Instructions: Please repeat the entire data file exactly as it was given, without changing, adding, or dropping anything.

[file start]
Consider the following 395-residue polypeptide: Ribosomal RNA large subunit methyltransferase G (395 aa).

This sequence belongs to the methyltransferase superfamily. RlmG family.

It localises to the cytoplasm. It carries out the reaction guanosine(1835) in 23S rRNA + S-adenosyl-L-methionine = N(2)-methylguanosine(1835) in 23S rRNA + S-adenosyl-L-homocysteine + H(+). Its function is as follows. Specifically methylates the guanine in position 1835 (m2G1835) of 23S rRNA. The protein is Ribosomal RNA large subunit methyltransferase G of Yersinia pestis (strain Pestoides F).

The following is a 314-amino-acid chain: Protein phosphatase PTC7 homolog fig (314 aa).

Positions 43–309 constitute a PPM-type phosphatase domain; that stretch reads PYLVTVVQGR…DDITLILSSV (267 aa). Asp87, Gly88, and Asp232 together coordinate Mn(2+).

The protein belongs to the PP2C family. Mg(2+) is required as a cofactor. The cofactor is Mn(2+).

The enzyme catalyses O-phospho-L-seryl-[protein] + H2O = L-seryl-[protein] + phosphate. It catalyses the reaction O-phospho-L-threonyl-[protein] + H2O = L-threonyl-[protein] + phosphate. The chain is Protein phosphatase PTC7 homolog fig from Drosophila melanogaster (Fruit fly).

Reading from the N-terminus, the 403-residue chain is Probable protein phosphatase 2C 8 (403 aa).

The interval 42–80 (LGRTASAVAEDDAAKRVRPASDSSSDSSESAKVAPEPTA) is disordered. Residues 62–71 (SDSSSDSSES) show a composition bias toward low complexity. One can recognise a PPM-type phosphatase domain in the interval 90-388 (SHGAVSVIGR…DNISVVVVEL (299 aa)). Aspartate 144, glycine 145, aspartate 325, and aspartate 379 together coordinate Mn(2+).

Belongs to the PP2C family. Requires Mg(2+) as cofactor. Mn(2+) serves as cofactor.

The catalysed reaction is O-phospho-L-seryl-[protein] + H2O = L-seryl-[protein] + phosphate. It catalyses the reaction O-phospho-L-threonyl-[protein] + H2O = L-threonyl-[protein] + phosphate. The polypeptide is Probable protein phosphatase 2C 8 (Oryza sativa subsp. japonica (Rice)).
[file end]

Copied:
Consider the following 395-residue polypeptide: Ribosomal RNA large subunit methyltransferase G (395 aa).

This sequence belongs to the methyltransferase superfamily. RlmG family.

It localises to the cytoplasm. It carries out the reaction guanosine(1835) in 23S rRNA + S-adenosyl-L-methionine = N(2)-methylguanosine(1835) in 23S rRNA + S-adenosyl-L-homocysteine + H(+). Its function is as follows. Specifically methylates the guanine in position 1835 (m2G1835) of 23S rRNA. The protein is Ribosomal RNA large subunit methyltransferase G of Yersinia pestis (strain Pestoides F).

The following is a 314-amino-acid chain: Protein phosphatase PTC7 homolog fig (314 aa).

Positions 43–309 constitute a PPM-type phosphatase domain; that stretch reads PYLVTVVQGR…DDITLILSSV (267 aa). Asp87, Gly88, and Asp232 together coordinate Mn(2+).

The protein belongs to the PP2C family. Mg(2+) is required as a cofactor. The cofactor is Mn(2+).

The enzyme catalyses O-phospho-L-seryl-[protein] + H2O = L-seryl-[protein] + phosphate. It catalyses the reaction O-phospho-L-threonyl-[protein] + H2O = L-threonyl-[protein] + phosphate. The chain is Protein phosphatase PTC7 homolog fig from Drosophila melanogaster (Fruit fly).

Reading from the N-terminus, the 403-residue chain is Probable protein phosphatase 2C 8 (403 aa).

The interval 42–80 (LGRTASAVAEDDAAKRVRPASDSSSDSSESAKVAPEPTA) is disordered. Residues 62–71 (SDSSSDSSES) show a composition bias toward low complexity. One can recognise a PPM-type phosphatase domain in the interval 90-388 (SHGAVSVIGR…DNISVVVVEL (299 aa)). Aspartate 144, glycine 145, aspartate 325, and aspartate 379 together coordinate Mn(2+).

Belongs to the PP2C family. Requires Mg(2+) as cofactor. Mn(2+) serves as cofactor.

The catalysed reaction is O-phospho-L-seryl-[protein] + H2O = L-seryl-[protein] + phosphate. It catalyses the reaction O-phospho-L-threonyl-[protein] + H2O = L-threonyl-[protein] + phosphate. The polypeptide is Probable protein phosphatase 2C 8 (Oryza sativa subsp. japonica (Rice)).